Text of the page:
• data must be archived at the appropriate EarthScope Facility archive site as soon as possible, and within six months of the data collection at the latest (for long term deployments, this may mean while equipment is still in the field);
  • data and supporting metadata will be made publicly accessible no later than 2 years after data collection; and
  • with the PI's permission, data may be released to a particular user(s) prior to public release.

This Solicitation requests single or collaborative proposals that address the science, education, and related support activities of the EarthScope Program.


The rich fabric of tectonic provinces in North America provides a solid scientific framework for a major program to investigate the relationships among processes and structures over a wide range of scales within the crust, lithosphere, and mantle, with the goal of understanding the tectonic and geologic processes that have constructed the continents. The North American Continent is also ideally located with respect to global seismicity to provide unprecedented views of the deep mantle. Science proposals submitted in response to this solicitation should address scientific targets that make use of, integrate, or complement data acquired by the EarthScope Facility.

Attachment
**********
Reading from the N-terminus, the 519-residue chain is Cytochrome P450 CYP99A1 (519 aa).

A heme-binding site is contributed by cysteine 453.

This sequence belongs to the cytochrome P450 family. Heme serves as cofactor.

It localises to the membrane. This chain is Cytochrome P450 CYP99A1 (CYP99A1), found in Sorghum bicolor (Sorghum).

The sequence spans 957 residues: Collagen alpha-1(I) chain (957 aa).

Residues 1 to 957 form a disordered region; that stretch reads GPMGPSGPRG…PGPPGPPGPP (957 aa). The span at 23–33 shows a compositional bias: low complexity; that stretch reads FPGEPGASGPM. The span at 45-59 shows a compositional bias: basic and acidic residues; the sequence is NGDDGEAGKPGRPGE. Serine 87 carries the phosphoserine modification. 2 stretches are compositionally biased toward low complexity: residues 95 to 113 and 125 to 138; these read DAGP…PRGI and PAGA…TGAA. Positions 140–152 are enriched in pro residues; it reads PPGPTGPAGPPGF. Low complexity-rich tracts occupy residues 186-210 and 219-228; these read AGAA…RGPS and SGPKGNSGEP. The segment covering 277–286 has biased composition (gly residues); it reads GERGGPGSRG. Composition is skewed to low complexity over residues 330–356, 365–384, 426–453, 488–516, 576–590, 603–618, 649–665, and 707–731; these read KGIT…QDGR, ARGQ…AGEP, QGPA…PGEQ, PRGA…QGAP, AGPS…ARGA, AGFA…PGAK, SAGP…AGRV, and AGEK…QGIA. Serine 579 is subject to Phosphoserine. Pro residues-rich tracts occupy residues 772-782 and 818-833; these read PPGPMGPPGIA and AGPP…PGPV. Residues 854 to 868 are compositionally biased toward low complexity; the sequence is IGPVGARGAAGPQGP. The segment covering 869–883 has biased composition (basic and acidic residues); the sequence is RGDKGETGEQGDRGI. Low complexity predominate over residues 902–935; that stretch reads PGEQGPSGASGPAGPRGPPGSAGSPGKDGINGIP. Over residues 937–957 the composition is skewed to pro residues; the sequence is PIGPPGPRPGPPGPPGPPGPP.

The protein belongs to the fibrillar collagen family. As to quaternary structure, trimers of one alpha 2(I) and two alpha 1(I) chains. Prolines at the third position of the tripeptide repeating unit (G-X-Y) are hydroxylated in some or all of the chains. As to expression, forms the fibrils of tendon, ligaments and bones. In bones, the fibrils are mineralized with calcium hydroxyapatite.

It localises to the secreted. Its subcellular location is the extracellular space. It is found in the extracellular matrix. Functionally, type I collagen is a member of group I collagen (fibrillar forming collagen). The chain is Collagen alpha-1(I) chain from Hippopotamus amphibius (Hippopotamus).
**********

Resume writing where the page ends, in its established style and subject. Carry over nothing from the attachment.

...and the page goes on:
EarthScope incorporates data from new observational systems in seismology, geodesy, and down-hole monitoring. Collectively, these systems provide synoptic data sets to address the science and education goals of EarthScope. For construction and operation purposes, these systems are grouped into three facility components (USArray, PBO, and SAFOD). Data from all three components will be openly available through distributed networks in near-real time. From the perspective of the user, these systems will provide seamless data streams for research and education. Information on the current status and future timetable for the EarthScope Facility is provided on the EarthScope Facility website (

Scientific Targets

EarthScope encompasses a broad array of scientific targets within the context of the North American continent. Examples include, but are not limited to:

  • Fault properties and the earthquake process: How does strain accumulate and release at plate boundaries and within the North American plate? How do earthquakes start, rupture, and stop? What is the absolute strength of faults and the surrounding lithosphere? What structural and geologic factors give rise to intraplate regions of seismicity? How can we accurately predict earthquake induced ground motions over a wide frequency range?
  • Crustal strain transfer: How does crust and mantle rheology vary with rock type and with depth? How does lithospheric rheology change in the vicinity of a fault zone? What is the distribution of stress in the lithosphere? What types of transient movements occur in the lithosphere? What is the role of non-tectonic processes in creating lithospheric stress? How do faults interact with one another?